Carver Mead on engineering:
Engineering isn’t something you study and learny, and memorize, and know where to look up. Engineering is understanding things all the way to the bottom, no matter what field they are called, and being able use that to build stuff and make it work.
I edited the quote slightly. Mead was speaking in the past tense about the attitude that Royal Sorensen brought to Cal Tech. I thought the stand-alone quote would be easier to read in the present tense.
Source: Carver Mead: the thing that’s going to be the most important 100 years from now, around 22:30.
4 thoughts on “Engineering attitude”
This is why I’ve loved working on embedded/real-time systems, sensors, controls and instrumentation. Initially from the software side, learning the rest of the engineering involved when folks would always blame the firmware, leaving me to find root causes. Eventually shifted to Systems Engineering to lever that broad experience, to get in front of and prevent such issues.
Plus, it’s just plain fun digging “all the way down” then bringing that detailed awareness back to the system level. One of my indicators for low-level comprehension is finding bugs in vendor data sheets affecting our use of a component. That “detailed systems perspective” also makes design reviews fun, no matter what is being reviewed. Including things like tracing electronic circuit and layout design issues to weak DRCs (design rule checks) in the PCB toolchain being used.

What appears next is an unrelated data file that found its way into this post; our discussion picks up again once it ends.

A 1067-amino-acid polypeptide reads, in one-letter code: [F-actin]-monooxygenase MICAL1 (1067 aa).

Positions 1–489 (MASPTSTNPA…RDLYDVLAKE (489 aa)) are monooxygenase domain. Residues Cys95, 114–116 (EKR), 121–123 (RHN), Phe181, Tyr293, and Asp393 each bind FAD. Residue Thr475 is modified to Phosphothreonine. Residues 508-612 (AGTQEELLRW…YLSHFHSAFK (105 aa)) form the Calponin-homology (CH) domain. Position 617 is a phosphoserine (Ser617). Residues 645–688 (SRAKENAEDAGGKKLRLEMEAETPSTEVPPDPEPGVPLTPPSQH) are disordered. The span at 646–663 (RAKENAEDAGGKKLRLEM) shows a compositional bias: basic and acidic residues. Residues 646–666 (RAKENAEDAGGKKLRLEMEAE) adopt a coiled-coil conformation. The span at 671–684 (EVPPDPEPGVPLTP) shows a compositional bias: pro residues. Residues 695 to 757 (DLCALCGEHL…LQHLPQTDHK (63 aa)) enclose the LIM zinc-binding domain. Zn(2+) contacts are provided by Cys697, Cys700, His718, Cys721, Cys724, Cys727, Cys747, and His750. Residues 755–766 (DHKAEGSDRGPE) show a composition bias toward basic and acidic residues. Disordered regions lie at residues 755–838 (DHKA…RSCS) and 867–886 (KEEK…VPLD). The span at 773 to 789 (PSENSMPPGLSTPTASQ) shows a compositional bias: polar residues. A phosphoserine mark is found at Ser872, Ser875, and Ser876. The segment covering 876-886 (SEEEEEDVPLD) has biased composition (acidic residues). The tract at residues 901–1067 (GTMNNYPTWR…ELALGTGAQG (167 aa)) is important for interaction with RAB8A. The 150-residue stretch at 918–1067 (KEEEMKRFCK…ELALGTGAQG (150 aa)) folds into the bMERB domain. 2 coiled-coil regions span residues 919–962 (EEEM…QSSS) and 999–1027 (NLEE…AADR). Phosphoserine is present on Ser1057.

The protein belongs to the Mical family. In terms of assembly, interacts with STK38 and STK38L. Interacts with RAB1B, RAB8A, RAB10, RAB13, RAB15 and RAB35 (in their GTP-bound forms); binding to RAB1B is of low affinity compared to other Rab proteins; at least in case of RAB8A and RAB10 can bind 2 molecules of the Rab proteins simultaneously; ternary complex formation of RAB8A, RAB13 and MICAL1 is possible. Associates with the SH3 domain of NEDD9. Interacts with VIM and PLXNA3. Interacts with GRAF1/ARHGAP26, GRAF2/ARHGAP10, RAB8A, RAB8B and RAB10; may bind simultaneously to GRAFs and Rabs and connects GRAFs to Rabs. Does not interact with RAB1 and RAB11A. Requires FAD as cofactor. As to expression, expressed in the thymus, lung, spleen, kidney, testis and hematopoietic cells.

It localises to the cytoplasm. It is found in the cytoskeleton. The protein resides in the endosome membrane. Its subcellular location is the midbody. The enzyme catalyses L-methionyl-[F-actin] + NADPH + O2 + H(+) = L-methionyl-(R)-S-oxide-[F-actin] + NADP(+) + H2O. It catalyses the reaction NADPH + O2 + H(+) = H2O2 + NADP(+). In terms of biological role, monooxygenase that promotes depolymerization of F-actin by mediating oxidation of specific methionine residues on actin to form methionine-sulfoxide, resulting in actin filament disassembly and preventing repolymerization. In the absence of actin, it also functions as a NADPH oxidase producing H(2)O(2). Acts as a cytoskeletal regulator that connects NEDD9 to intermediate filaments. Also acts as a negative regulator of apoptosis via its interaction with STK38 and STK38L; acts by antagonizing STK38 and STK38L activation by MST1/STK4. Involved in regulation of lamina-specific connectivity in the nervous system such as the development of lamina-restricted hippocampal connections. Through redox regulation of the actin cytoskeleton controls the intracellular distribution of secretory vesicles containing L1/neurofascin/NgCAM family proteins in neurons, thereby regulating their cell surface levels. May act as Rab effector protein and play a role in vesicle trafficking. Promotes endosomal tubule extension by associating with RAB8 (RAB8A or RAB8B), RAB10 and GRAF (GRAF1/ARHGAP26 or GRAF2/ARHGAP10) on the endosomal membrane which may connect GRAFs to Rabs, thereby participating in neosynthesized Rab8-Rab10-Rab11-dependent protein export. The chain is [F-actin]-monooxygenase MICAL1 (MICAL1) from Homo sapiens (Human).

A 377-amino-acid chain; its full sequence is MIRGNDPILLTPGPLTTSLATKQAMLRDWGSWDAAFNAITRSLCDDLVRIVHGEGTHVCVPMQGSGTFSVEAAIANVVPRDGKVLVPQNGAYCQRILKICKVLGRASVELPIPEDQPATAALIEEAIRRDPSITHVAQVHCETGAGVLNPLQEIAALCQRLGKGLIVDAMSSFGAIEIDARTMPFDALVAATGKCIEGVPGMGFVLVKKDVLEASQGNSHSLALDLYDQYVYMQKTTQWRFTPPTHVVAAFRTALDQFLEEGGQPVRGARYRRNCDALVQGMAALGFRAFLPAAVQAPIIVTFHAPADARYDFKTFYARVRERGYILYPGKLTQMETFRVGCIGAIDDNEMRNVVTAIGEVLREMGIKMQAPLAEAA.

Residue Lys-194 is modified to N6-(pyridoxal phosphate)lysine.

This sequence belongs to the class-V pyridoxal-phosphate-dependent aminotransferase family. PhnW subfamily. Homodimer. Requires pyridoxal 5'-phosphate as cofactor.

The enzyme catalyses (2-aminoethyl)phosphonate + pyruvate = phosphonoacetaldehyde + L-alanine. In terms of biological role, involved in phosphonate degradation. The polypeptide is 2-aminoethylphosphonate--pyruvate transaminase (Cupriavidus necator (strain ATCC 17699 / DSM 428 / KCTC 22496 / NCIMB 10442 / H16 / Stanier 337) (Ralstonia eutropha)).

Which brings us to my personal definition of Engineering: “Engineers create technological artifacts using reliable and repeatable processes.”
The most important “artifact” not being the product on the shelf, but the documentation covering why and how it was designed and built, and how it should be deployed and used.
This attitude paid dividends during my stints as an independent contractor/consultant, where I’d view a client needing to call me for information after a contract had ended as a personal and professional failure: I hadn’t left the client with full documentation for the work I had performed. I never charged for those hours, billing them to my internal account of professional lapses.
“Building stuff that works” doesn’t mean building something that only I can make work: It must work for everyone needing to use it, which means functionally useful documentation.
(Anyone see my soapbox? I was standing on it only a moment ago…)
Carver Mead. Personal hero. Even wrote a book on his own view of quantum mechanics toward the end: “Collective Electrodynamics“ I think it was…
Very quotable guy, right up there with some of Richard Hamming’s thoughts about doing science and engineering.
The quote applies to Physics as well:
“In fact the total amount that a physicist knows is very little. He has only to remember the rules to get him from one place to another and he is all right…”
( Richard P. Feynman, The Character of Physical Law)
I don’t know the quote verbatim nor who quipped it, but i like it.
“Anyone can build a bridge that stands. It takes an engineer to build a bridge that barely stands”.